A South Australian family have told the Royal Commission into Violence, Abuse, Neglect and Exploitation of People with Disability (Disability Royal Commission) they were sent an anonymous letter threatening abuse against their nephew, who lives with an intellectual disability.
The Disability Royal Commission is continuing to look into how disability service providers prevent and respond to violence, abuse, neglect and exploitation as part of a week-long hearing in Adelaide.
The hearing is focussing on evidence pertaining to two particular case studies that detail the experiences of people with disability in segregated congregate living situations (also called group homes) operated by the South Australian Department of Human Services.
As part of the hearings, the commission was told on Monday that South Australian authorities failed to investigate the threats against Mitchell*, who is 38 years old and lives with an intellectual disability. Mitchell has been living in one of several adjoining units run by the Department for Human Services since 2016.
Senior Counsel Assisting the Royal Commission Kate Eastman SC, told the hearing that during the first few months of Mitchell living at the residence, his uncle and aunty, James and Victoria*, raised concerns about the level of care Mitchell was receiving.
"In 2017, Victoria raised some of her concerns and her perception based on the way in which her concerns were responded to was that she felt she might be targeted in relation to allegations made about her and they may have been designed to discredit her reputation," Ms Eastman says.
"But Victoria and James put Mitchell at the forefront of their concerns and they agreed with new communication strategies to improve the flow of communication, including fortnightly meetings."
On March 3, 2018, Ms Eastman says Victoria discovered an anonymous letter in her letterbox.
"It is deeply distressing but in summary, the letter contains threats to Mitchell's life, his safety and wellbeing," Ms Eastman says.
"Victoria and James were shocked and horrified."
The letter, which Victoria read to the commission, mentioned that the site manager of the facility had been moved and claimed staff were opposed to her departure, meaning they were “angry and pissed off, which now puts your nephew at risk”.
James and Victoria took immediate action and raised the letter with the department and filed a report with the police.
"Obviously, you know, we were just completely shocked with what had happened... our whole family was," she said.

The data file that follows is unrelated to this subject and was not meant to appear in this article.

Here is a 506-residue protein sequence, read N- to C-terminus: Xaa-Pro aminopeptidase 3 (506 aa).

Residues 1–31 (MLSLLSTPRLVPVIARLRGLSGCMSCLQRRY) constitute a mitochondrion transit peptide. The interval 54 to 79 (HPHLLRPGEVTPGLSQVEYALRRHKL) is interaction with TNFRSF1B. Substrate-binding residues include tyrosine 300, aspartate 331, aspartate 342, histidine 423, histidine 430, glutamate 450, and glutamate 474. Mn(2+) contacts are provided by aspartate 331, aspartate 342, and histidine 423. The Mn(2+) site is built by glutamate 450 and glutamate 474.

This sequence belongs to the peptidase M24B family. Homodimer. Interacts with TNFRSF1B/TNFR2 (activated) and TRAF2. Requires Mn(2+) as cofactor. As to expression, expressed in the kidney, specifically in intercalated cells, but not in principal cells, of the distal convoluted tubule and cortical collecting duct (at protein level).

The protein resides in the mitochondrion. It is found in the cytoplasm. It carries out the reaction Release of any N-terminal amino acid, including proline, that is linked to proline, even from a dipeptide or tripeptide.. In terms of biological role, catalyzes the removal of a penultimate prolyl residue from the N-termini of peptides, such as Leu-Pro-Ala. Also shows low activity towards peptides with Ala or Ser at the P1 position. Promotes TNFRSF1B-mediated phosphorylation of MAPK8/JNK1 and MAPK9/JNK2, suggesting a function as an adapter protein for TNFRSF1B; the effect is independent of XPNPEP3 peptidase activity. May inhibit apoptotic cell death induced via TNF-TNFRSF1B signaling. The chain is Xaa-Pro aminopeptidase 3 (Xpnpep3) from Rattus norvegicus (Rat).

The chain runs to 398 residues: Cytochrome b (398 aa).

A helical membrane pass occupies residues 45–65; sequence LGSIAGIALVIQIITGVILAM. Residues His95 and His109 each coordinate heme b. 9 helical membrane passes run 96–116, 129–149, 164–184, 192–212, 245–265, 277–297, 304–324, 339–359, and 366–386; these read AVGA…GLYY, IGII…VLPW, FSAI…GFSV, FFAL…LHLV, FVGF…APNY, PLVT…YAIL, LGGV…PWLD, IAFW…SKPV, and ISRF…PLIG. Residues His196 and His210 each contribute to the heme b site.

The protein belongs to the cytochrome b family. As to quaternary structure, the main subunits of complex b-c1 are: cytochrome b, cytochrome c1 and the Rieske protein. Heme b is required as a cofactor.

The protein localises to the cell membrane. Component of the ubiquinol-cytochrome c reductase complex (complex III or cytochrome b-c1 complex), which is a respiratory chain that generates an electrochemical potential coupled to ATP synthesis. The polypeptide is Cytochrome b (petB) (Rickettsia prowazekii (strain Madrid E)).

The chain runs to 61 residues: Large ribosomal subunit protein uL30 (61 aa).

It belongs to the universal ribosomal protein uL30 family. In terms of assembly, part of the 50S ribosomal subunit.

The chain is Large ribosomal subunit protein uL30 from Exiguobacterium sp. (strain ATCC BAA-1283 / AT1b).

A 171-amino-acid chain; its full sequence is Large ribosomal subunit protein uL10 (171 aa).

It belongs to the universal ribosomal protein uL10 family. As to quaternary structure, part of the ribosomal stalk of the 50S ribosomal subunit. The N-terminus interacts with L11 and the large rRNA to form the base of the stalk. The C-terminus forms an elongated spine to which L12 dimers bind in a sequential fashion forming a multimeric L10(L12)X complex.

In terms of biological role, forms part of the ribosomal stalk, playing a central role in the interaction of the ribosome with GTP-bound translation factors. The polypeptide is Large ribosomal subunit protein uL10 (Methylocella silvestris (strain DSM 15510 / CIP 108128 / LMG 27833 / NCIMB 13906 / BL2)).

"We all agreed that none of us felt that it was his core team of support workers that would do such a thing.
"Because of that, we had some time that we could actually stay calm, work through this, while investigations were taking place to remove this hugely toxic element from around any disabled person." The inquiry heard the author of the letter was never identified. In the years that followed, an ombudsman's investigation concluded that the department failed to properly investigate the letter.
Death of NDIS participant to be investigated later this week
The Disability Royal Commission will also hear evidence regarding the death of Ann-Marie Smith, an NDIS participant who died in April last year after being neglected in her home by her support worker.
Ms Smith is reported to have been left, for an extended period of time, in a chair before passing away from a combination of septic shock and organ failure caused by malnutrition.
The Royal Commission is investigating what changes have been made by the South Australian and Commonwealth Governments since the incident, to safeguard people with disability from violence, abuse, neglect and exploitation.
Disability rights and advocacy organisation People with Disability Australia (PWDA) President, Samantha Connor, is pleased to see that the Royal Commission is investigating South Australian disability accommodation services.
“For many years, violence and abuse against disabled people has been perpetrated behind closed doors, in segregated environments… often due to a lack of adequate services and supports,” Ms Connor says.
She also emphasised the importance of ending segregated housing arrangements for people with disability, in line with Australia’s human rights obligations.
In its submission to the Disability Royal Commission on quality and safeguards, PWDA has also urged the Royal Commission to examine whether complaints bodies, such as the NDIS Quality and Safeguards Commission, are treating cases of violence, abuse, neglect and exploitation in group homes as regulatory breaches, rather than criminal matters which should be referred to police.
PWDA Chief Executive Officer, Sebastian Zagarella, expressed concern that incidents of violence in group homes are not being dealt with appropriately.
“We see situations where providers are simply being issued with fines, while the perpetrators of violence and abuse are moved on from the service without further repercussion,” Mr Zagarella says.
PWDA has advocated for the establishment of an independent national body to oversee safeguarding and complaints mechanisms in disability services.
“Right now, we have different State and Territory governments applying their own safeguarding systems to a national NDIS, and we have a woefully under-resourced NDIS Quality and Safeguards Commission, who also have no power to address incidents if service providers are not NDIS registered,” Mr Zagarella says.
“The system is complicated, and people with disability – people like Ann-Marie Smith – can end up slipping through the cracks, with tragic and horrifying consequences.”
*Witnesses names have been altered